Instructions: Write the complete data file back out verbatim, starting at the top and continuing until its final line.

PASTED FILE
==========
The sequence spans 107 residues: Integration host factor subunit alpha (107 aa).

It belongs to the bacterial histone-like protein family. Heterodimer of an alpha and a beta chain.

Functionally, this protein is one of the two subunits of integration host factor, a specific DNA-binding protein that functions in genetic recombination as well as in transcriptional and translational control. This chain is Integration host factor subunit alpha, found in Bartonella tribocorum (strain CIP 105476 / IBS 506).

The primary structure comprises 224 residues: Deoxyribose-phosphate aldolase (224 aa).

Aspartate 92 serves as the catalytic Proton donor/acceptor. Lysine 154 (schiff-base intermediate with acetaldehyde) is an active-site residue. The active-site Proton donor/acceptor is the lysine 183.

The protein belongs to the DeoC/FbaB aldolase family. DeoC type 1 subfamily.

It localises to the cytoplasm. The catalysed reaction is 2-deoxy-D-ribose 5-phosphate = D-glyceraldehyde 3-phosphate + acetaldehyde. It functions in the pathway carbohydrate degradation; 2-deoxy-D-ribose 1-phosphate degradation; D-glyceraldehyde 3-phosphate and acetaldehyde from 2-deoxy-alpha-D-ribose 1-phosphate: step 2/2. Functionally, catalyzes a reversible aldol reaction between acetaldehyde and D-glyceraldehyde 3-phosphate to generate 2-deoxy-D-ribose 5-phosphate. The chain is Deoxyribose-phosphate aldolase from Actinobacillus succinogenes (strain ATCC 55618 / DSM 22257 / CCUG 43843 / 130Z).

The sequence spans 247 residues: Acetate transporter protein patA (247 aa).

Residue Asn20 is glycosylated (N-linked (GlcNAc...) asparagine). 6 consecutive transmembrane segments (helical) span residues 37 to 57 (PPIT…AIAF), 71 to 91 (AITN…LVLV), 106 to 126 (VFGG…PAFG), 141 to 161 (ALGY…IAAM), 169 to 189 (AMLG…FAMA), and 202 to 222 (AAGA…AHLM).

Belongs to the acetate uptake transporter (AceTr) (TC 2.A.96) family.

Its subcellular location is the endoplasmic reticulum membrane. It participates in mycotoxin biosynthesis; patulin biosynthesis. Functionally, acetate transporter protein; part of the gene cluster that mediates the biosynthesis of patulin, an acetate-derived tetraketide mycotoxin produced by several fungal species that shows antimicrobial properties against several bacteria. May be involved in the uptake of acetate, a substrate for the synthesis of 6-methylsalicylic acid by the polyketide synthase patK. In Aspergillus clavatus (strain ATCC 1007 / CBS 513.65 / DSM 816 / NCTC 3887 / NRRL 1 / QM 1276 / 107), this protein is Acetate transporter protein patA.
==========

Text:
The sequence spans 107 residues: Integration host factor subunit alpha (107 aa).

It belongs to the bacterial histone-like protein family. Heterodimer of an alpha and a beta chain.

Functionally, this protein is one of the two subunits of integration host factor, a specific DNA-binding protein that functions in genetic recombination as well as in transcriptional and translational control. This chain is Integration host factor subunit alpha, found in Bartonella tribocorum (strain CIP 105476 / IBS 506).

The primary structure comprises 224 residues: Deoxyribose-phosphate aldolase (224 aa).

Aspartate 92 serves as the catalytic Proton donor/acceptor. Lysine 154 (schiff-base intermediate with acetaldehyde) is an active-site residue. The active-site Proton donor/acceptor is the lysine 183.

The protein belongs to the DeoC/FbaB aldolase family. DeoC type 1 subfamily.

It localises to the cytoplasm. The catalysed reaction is 2-deoxy-D-ribose 5-phosphate = D-glyceraldehyde 3-phosphate + acetaldehyde. It functions in the pathway carbohydrate degradation; 2-deoxy-D-ribose 1-phosphate degradation; D-glyceraldehyde 3-phosphate and acetaldehyde from 2-deoxy-alpha-D-ribose 1-phosphate: step 2/2. Functionally, catalyzes a reversible aldol reaction between acetaldehyde and D-glyceraldehyde 3-phosphate to generate 2-deoxy-D-ribose 5-phosphate. The chain is Deoxyribose-phosphate aldolase from Actinobacillus succinogenes (strain ATCC 55618 / DSM 22257 / CCUG 43843 / 130Z).

The sequence spans 247 residues: Acetate transporter protein patA (247 aa).

Residue Asn20 is glycosylated (N-linked (GlcNAc...) asparagine). 6 consecutive transmembrane segments (helical) span residues 37 to 57 (PPIT…AIAF), 71 to 91 (AITN…LVLV), 106 to 126 (VFGG…PAFG), 141 to 161 (ALGY…IAAM), 169 to 189 (AMLG…FAMA), and 202 to 222 (AAGA…AHLM).

Belongs to the acetate uptake transporter (AceTr) (TC 2.A.96) family.

Its subcellular location is the endoplasmic reticulum membrane. It participates in mycotoxin biosynthesis; patulin biosynthesis. Functionally, acetate transporter protein; part of the gene cluster that mediates the biosynthesis of patulin, an acetate-derived tetraketide mycotoxin produced by several fungal species that shows antimicrobial properties against several bacteria. May be involved in the uptake of acetate, a substrate for the synthesis of 6-methylsalicylic acid by the polyketide synthase patK. In Aspergillus clavatus (strain ATCC 1007 / CBS 513.65 / DSM 816 / NCTC 3887 / NRRL 1 / QM 1276 / 107), this protein is Acetate transporter protein patA.